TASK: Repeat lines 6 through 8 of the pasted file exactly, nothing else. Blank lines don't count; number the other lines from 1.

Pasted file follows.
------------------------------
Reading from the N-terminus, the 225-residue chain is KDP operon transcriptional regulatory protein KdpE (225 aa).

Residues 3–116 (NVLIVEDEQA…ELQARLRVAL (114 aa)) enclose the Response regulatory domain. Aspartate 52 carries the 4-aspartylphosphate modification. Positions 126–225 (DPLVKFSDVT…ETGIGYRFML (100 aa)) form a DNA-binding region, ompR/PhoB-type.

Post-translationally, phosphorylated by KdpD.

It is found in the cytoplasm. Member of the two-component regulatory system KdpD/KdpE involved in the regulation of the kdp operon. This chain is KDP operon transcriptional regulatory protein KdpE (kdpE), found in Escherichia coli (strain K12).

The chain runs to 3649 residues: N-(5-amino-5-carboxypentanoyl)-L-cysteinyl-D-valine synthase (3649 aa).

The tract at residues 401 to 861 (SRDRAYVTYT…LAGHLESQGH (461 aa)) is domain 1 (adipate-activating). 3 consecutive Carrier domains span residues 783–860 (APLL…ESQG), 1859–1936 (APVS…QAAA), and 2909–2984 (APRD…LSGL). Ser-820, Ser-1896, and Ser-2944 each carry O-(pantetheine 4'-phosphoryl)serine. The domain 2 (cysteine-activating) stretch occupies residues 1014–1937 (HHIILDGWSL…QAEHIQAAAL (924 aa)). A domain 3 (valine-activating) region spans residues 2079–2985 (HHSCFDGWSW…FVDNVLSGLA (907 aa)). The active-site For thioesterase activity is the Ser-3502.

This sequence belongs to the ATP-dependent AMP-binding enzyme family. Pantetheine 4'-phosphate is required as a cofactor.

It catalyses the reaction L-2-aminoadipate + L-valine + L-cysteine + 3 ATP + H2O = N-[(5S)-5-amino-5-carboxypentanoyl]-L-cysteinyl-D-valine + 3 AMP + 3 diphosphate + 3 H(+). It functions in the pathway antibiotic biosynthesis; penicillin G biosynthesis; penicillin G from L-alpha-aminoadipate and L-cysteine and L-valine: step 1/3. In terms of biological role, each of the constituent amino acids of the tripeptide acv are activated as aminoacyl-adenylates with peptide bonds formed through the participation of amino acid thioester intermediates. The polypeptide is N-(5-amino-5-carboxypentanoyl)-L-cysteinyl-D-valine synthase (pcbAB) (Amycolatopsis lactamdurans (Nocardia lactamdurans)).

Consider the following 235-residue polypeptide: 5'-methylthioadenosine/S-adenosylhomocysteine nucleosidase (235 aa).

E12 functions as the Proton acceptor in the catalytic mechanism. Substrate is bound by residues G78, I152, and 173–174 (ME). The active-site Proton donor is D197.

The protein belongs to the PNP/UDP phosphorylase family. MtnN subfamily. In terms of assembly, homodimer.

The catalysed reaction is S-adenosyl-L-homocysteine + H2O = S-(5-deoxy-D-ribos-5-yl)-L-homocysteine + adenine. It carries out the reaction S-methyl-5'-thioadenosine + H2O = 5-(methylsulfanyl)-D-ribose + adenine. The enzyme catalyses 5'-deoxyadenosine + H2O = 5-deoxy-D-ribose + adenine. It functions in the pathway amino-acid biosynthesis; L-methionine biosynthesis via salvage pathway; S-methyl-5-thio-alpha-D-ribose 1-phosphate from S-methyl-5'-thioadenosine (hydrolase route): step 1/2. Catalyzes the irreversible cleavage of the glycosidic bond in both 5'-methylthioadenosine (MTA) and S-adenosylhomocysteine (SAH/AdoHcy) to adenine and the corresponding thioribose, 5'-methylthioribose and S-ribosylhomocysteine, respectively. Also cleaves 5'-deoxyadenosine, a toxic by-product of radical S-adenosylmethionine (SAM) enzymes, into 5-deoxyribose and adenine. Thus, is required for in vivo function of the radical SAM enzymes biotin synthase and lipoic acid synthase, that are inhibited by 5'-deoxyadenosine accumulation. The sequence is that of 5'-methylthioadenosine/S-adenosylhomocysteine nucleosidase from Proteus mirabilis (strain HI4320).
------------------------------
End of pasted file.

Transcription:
The tract at residues 401 to 861 (SRDRAYVTYT…LAGHLESQGH (461 aa)) is domain 1 (adipate-activating). 3 consecutive Carrier domains span residues 783–860 (APLL…ESQG), 1859–1936 (APVS…QAAA), and 2909–2984 (APRD…LSGL). Ser-820, Ser-1896, and Ser-2944 each carry O-(pantetheine 4'-phosphoryl)serine. The domain 2 (cysteine-activating) stretch occupies residues 1014–1937 (HHIILDGWSL…QAEHIQAAAL (924 aa)). A domain 3 (valine-activating) region spans residues 2079–2985 (HHSCFDGWSW…FVDNVLSGLA (907 aa)). The active-site For thioesterase activity is the Ser-3502.

This sequence belongs to the ATP-dependent AMP-binding enzyme family. Pantetheine 4'-phosphate is required as a cofactor.

It catalyses the reaction L-2-aminoadipate + L-valine + L-cysteine + 3 ATP + H2O = N-[(5S)-5-amino-5-carboxypentanoyl]-L-cysteinyl-D-valine + 3 AMP + 3 diphosphate + 3 H(+). It functions in the pathway antibiotic biosynthesis; penicillin G biosynthesis; penicillin G from L-alpha-aminoadipate and L-cysteine and L-valine: step 1/3. In terms of biological role, each of the constituent amino acids of the tripeptide acv are activated as aminoacyl-adenylates with peptide bonds formed through the participation of amino acid thioester intermediates. The polypeptide is N-(5-amino-5-carboxypentanoyl)-L-cysteinyl-D-valine synthase (pcbAB) (Amycolatopsis lactamdurans (Nocardia lactamdurans)).